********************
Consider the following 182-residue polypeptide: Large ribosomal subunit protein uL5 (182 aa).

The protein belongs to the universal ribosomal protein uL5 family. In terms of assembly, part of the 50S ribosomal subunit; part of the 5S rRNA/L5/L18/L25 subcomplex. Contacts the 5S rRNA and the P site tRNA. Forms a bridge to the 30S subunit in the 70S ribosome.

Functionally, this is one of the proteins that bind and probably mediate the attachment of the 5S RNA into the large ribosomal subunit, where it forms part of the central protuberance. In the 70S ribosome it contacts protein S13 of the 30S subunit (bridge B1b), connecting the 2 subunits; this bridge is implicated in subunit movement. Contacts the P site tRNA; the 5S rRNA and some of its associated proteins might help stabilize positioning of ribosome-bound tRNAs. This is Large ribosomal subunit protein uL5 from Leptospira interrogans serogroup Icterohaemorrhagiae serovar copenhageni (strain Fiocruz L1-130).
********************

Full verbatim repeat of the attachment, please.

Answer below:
Consider the following 182-residue polypeptide: Large ribosomal subunit protein uL5 (182 aa).

The protein belongs to the universal ribosomal protein uL5 family. In terms of assembly, part of the 50S ribosomal subunit; part of the 5S rRNA/L5/L18/L25 subcomplex. Contacts the 5S rRNA and the P site tRNA. Forms a bridge to the 30S subunit in the 70S ribosome.

Functionally, this is one of the proteins that bind and probably mediate the attachment of the 5S RNA into the large ribosomal subunit, where it forms part of the central protuberance. In the 70S ribosome it contacts protein S13 of the 30S subunit (bridge B1b), connecting the 2 subunits; this bridge is implicated in subunit movement. Contacts the P site tRNA; the 5S rRNA and some of its associated proteins might help stabilize positioning of ribosome-bound tRNAs. This is Large ribosomal subunit protein uL5 from Leptospira interrogans serogroup Icterohaemorrhagiae serovar copenhageni (strain Fiocruz L1-130).